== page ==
When I was sixteen, my mother suggested that I try out for a high school sports team, because it would make me more well-rounded for my college applications. Since I am a complete klutz with anything involving hitting, throwing, or catching a ball, that eliminated nearly everything except gymnastics and track. I had taken a few tumbling classes as a little girl and could still do a cartwheel or two. How bad could it be?
Awful, as it turned out. How was I to know that most of the other girls had been in club gymnastics since the age of three? I would never have made the team in a million years, if not for the fact that there were only about ten of us. Everyone made it—including me, the worst athlete of all.
And yet, gymnastics was fun in a way I’d never expected. I could laugh at myself, and even though I couldn’t do very much, I had a good sense of balance and could do the aforementioned cartwheel on the balance beam. That year, I did one balance beam routine in competition, as an exhibition. It was rather disastrous, but at the end of the season, I’d made so many friends, they voted me as co-captain for the following year. I promised myself that I would take up private lessons and try to get better before my senior year.
During the summer, I threw myself into the sport with a vengeance. I was not a natural. I couldn’t do anything right. But I was determined to reach my goal of being an average gymnast instead of a bad one (hey, I was realistic). If I could at least contribute to our team score and not be the worst one there, I could live with myself.
Fortunately, I found an amazing Czechoslovakian coach at the local gymnastics club, and he knew how to get me there. We worked on three events—vault, beam, and floor exercise. All summer long, I trained as hard as I could. He taught me to do back handsprings for my floor routine and how to create a beam routine filled with elements that were within my abilities. Bars were beyond me—not because of arm strength, but because my stomach strength wasn’t there. I still worked on them, but I was realistic in knowing my limitations.
When the following season came, I was ready. I shocked my high school coach when I was ready to compete three out of four events. I had done it—I was in the solidly average range. Most of my scores were 6.5’s and 7’s. I was quite happy with that, because it was a lot better than the 4 I’d received the previous year. I even competed in the all-around for one meet, even though my bar routine was awful.
The season had highs and lows, and at last, we competed in the District Championships. I watched one of my teammates complete her routine on the balance beam. All year long, she’d fallen off the beam, but despite everything, she never gave up. She was one of the weakest members on our team, but that day she nailed it. I was up next, and I remember thinking to myself, If she got through her routine without falling, by golly, so can you. I went through my routine with the attitude that I was not going to fall. No matter what. The steely determination came back, and I managed to make it through a solid routine.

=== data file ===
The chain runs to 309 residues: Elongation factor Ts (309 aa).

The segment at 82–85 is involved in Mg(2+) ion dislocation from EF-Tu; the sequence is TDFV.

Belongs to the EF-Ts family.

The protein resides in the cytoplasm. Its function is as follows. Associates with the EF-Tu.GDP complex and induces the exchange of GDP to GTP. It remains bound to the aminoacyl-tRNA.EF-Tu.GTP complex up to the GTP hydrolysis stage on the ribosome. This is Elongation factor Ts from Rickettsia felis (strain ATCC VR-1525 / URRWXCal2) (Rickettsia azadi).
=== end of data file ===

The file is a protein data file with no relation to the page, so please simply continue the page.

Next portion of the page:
Somehow the stars all aligned with the planets, and after that routine, I got the highest score for the entire season: a 7.9. And best of all, I came in sixth place in the District on balance beam.
Never had I imagined that hard work would get me so far. Or that steadfast faith would carry me through and bring the rewards.
Writing is a lot like being the worst on the gymnastics team. When you start out, you have no idea what you’re doing. Often, you’ll fall down as you struggle to accomplish your goals. But if you have a positive attitude and work hard, you’ll keep getting better. Best of all, sometimes rewards will come when you least expect them and you’ll make wonderful friends along the way.
When I wrote Claimed by the Highland Warrior, I had to rewrite it at least four times. I changed the heroine twice and gutted the manuscript. My editor was tough, just like my gymnastics coach. In the end, she pushed me harder than ever, until we both had a book that we loved.
While there aren’t any athletes in the book—just a prisoner of war, separated from his wife for seven years— Bram MacKinloch has his own tough struggle ahead of him. He’s been weakened by his years in prison, and yet he has to save the brother who was left behind. He’s frustrated by his lack of strength, and in rebuilding himself, he turns to his wife to help him heal the wounds of the past.
Today, I’m giving away a signed copy of Claimed by the Highland Warrior to a random commenter. Just tell me if you played a sport in high school. If so, what sport did you play? I’d love to hear your stories!
Michelle Willingham is the author of over a dozen historical romances and novellas. Visit her website at: www.michellewillingham.com or interact with her on Facebook at: www.facebook.com/michellewillinghamfans. Claimed by the Highland Warrior is on sale in bookstores now, and the sequel, Seduced by Her Highland Warrior will be released on July 19th.